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[p. 63] avenue to the Somerville line, there were only two or three houses.

To sum the matter up, the bulk of the population of the town lived within half a mile of the square, including Ship and Park streets, Union street,—then called Back street,—and a portion of South street as far as the Winthrop-street bridge. There were but three houses on the Medford turnpike, now called Mystic avenue.

I think I have given you a pretty accurate account of the distribution of the population of Medford in 1836. With boyish enterprise I soon made myself acquainted with the topography of the town. Let me tell you of a little incident which happened to me the first time I crossed over to the south side of Cradock bridge— then a wooden drawbridge. I had just got over when a great hulking boy stepped up to me, looked me in the face, lifted his fist and straightway knocked me down—all this without saying a word. He was probably influenced by the feeling illustrated in a story of ‘Punch.’ Two cads are standing on the street. One says to the other, ‘Bill, who is that fellow over there?’ ‘Don't know,—a stranger, I guess.’ ‘Heave half a brick at him, Bill!’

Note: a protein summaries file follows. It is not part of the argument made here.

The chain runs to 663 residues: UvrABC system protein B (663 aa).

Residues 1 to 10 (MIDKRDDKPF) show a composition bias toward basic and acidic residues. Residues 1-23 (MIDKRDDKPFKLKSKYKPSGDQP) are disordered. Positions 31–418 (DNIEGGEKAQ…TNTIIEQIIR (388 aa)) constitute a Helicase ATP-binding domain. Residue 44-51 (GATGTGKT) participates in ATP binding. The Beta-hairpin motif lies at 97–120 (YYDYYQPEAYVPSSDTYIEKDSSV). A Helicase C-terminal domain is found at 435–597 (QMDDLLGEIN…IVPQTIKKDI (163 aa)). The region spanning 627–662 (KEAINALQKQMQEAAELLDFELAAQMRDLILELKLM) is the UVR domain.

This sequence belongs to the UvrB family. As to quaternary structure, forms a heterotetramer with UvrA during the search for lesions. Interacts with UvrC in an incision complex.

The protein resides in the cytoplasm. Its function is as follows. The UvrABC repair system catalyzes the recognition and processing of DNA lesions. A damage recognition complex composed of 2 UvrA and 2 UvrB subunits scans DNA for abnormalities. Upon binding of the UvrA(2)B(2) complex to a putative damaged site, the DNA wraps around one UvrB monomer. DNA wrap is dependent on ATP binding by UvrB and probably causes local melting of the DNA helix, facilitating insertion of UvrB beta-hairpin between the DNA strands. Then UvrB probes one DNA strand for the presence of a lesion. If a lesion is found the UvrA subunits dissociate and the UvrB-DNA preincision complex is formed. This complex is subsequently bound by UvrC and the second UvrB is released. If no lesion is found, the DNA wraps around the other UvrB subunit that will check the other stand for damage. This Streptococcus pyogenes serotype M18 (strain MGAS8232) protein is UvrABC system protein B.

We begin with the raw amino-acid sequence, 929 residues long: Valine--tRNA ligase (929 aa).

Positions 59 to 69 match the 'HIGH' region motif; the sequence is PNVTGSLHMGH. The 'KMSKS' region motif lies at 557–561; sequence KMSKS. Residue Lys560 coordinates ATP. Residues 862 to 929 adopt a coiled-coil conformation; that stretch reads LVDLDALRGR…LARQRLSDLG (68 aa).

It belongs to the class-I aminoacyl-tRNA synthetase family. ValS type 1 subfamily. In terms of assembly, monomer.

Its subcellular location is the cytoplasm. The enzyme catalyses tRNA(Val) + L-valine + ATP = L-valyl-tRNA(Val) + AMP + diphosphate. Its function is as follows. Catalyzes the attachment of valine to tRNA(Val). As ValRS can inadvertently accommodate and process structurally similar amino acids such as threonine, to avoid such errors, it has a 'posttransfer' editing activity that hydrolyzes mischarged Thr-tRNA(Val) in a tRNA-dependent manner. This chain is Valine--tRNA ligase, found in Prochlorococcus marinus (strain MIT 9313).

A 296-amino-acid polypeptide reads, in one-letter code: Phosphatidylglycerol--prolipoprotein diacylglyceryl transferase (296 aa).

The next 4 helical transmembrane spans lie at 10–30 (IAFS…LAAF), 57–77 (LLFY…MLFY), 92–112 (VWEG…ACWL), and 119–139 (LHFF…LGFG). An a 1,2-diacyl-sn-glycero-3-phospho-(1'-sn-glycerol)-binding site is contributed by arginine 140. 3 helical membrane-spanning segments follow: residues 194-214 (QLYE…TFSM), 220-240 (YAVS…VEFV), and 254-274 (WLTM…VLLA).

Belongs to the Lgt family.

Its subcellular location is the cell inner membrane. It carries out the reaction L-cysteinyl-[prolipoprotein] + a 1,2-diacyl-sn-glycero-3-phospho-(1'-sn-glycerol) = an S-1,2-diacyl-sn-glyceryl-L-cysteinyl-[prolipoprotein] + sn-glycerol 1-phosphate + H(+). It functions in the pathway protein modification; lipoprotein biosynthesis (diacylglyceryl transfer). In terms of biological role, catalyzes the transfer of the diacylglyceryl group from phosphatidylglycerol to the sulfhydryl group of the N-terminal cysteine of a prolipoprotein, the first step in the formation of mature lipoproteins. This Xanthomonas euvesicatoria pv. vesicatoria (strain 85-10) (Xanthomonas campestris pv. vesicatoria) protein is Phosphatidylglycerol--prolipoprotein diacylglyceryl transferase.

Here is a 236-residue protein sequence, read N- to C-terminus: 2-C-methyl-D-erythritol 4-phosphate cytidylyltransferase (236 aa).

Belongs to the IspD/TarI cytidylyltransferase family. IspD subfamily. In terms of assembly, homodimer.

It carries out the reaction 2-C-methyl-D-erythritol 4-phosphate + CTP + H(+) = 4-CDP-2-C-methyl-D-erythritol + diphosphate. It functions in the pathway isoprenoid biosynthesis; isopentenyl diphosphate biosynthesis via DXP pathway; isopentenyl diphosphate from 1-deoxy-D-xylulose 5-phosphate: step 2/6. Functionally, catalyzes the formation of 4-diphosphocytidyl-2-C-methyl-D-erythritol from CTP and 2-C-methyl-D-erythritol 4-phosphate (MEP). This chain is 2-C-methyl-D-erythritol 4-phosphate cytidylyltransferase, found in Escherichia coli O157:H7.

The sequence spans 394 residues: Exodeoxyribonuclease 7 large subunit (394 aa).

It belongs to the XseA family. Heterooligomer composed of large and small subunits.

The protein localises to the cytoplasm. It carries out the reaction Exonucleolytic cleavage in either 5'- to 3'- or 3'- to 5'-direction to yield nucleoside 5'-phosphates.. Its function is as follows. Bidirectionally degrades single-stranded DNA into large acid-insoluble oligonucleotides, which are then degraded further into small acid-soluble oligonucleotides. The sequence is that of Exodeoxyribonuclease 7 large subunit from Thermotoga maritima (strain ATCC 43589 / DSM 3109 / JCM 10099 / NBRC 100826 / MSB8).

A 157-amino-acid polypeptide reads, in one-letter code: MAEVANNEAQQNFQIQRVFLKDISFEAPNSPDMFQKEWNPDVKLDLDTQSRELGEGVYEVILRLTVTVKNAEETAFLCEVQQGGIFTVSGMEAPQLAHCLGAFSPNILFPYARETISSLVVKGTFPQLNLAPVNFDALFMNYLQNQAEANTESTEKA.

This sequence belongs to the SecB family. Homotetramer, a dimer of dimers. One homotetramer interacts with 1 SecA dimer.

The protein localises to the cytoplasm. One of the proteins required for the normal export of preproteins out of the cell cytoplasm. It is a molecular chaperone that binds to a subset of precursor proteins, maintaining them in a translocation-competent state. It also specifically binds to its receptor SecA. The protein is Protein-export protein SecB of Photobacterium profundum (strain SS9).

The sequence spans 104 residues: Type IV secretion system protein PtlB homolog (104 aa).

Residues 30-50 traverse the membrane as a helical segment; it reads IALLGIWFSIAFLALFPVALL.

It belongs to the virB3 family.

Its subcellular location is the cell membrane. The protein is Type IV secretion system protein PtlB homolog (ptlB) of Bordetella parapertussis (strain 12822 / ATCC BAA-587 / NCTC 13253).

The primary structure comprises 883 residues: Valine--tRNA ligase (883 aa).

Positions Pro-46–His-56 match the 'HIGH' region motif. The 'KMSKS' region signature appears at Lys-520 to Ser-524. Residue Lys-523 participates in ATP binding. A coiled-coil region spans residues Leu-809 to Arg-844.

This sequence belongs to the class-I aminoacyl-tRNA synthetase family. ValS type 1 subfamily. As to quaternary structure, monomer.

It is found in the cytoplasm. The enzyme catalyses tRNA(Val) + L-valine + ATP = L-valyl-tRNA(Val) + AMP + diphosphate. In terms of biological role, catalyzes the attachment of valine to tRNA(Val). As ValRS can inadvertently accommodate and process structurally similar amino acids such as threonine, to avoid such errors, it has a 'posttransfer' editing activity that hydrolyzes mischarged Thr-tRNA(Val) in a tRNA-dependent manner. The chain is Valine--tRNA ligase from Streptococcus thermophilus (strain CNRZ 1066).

The fighting spirit was rife among Medford boys in that day—fostered, I think, by the immemorial feud which had existed between the boys of Medford and Charlestown, and which had found its field of action on the canal in skating time every winter. They fought some pretty stiff battles at those times, not without bloodshed. Our town boys used, in Homeric fashion, to taunt their opponents with this doggerel:

White cockade and peacock feather,
     Medford boys will fight forever;
Charlestown pigs stay in their sties,
     Afraid of getting bunged — up eyes!

Just the same, the Charlestown ‘pigs’ did not acquit themselves ingloriously. It is dangerous to call your adversaries pigs, as the Spanish have found out.

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